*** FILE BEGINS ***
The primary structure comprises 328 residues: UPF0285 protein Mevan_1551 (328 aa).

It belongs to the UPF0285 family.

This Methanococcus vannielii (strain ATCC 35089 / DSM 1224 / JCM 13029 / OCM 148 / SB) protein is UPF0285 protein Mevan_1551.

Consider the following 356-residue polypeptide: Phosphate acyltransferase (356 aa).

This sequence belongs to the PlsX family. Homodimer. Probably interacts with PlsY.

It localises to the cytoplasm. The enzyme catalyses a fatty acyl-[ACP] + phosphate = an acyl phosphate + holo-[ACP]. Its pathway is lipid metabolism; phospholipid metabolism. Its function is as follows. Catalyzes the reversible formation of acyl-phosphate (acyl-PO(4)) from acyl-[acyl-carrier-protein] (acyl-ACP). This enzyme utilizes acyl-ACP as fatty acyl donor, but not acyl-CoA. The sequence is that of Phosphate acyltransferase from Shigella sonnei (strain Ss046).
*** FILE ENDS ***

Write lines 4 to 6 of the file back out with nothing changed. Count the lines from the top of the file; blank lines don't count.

Consider the following 356-residue polypeptide: Phosphate acyltransferase (356 aa).

This sequence belongs to the PlsX family. Homodimer. Probably interacts with PlsY.

It localises to the cytoplasm. The enzyme catalyses a fatty acyl-[ACP] + phosphate = an acyl phosphate + holo-[ACP]. Its pathway is lipid metabolism; phospholipid metabolism. Its function is as follows. Catalyzes the reversible formation of acyl-phosphate (acyl-PO(4)) from acyl-[acyl-carrier-protein] (acyl-ACP). This enzyme utilizes acyl-ACP as fatty acyl donor, but not acyl-CoA. The sequence is that of Phosphate acyltransferase from Shigella sonnei (strain Ss046).